Pilgrimage movie review: faith in a time of weaponized religion

MaryAnn’s quick take: Moody, atmospheric, even beautiful in its grimness; a medieval adventure unlike any we’ve seen before, with a sharp attention to psychological and moral realism.
I’m “biast” (pro): nothing
I’m “biast” (con): nothing
(what is this about? see my critic’s minifesto)
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New Spider-Man Tom Holland stars in an action-adventure with Richard Armitage — of The Hobbit and Hannibal fame, for starters — and Jon Bernthal, who’s in this summer’s hip hit Baby Driver and is about to debut as Marvel’s The Punisher on Netflix. This seems like a no-brainer to market to Hollywood’s supposed core audience of teen boys and young men, so how is it possible that Pilgrimage debuted almost unheralded in a few cinemas in the US with a simultaneous VOD release, and went straight to the DVD in the UK?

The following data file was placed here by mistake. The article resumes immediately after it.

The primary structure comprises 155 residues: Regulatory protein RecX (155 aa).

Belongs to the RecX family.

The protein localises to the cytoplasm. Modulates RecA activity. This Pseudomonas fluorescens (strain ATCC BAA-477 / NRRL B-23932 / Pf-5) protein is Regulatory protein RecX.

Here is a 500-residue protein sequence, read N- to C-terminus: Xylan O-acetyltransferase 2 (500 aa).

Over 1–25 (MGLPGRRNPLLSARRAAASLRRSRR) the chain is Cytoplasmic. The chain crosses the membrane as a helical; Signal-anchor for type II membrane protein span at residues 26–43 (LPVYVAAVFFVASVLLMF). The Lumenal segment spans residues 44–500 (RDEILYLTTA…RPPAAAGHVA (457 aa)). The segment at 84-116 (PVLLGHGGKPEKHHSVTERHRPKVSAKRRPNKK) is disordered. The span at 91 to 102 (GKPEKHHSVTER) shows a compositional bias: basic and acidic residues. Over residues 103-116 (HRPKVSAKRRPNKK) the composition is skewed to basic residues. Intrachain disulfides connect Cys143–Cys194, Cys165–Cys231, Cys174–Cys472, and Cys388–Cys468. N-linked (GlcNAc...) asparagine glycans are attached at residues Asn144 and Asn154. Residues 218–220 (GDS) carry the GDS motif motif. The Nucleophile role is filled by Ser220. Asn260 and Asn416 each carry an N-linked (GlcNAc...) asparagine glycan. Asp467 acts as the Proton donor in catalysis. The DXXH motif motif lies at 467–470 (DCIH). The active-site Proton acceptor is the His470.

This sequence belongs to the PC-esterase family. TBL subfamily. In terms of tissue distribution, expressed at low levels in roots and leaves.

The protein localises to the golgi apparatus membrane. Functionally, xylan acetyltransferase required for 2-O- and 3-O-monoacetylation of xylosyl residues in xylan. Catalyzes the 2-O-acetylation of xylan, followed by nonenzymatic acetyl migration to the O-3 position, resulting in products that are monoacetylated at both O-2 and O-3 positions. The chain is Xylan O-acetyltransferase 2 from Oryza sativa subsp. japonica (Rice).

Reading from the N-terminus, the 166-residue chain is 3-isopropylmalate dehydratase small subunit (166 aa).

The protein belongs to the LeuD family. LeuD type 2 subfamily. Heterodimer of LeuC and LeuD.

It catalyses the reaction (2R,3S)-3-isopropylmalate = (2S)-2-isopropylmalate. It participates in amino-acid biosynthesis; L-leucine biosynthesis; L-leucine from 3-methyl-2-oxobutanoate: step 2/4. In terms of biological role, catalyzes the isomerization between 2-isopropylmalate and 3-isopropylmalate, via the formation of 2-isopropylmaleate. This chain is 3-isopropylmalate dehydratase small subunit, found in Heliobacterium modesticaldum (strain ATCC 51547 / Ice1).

About to get medieval on someone...
About to get medieval on someone…

Ah. Well. Pilgrimage, as it turns out, may be brutal and bloody in its sporadic explosions of shocking violence, but it’s not sensational: this is cinematic violence that is not titillating or cathartic but simply the harshest manifestation of life in a harsh world. Set in early 13th-century Ireland, this is a grim depiction of medieval realities, from death that lashes out sans warning — and death that is sometimes dealt out with torturous deliberation — to the grip that superstition and magical thinking hold over otherwise reasonable people. Pilgrimage — third feature from Irish director Brendan Muldowney, and the first from screenwriter Jamie Hannigan — is moody, atmospheric, even beautiful in its grimness, and a chilling futility hangs over everything that happens. So, you see, this is very much an indie, very nearly an arthouse sort of action-adventure. This is not, alas, anything like a mainstream movie. (“Alas” not because I’d wish the film was more conventional; “alas” that this sort of movie isn’t considered to have wide appeal: it’s not that outré.)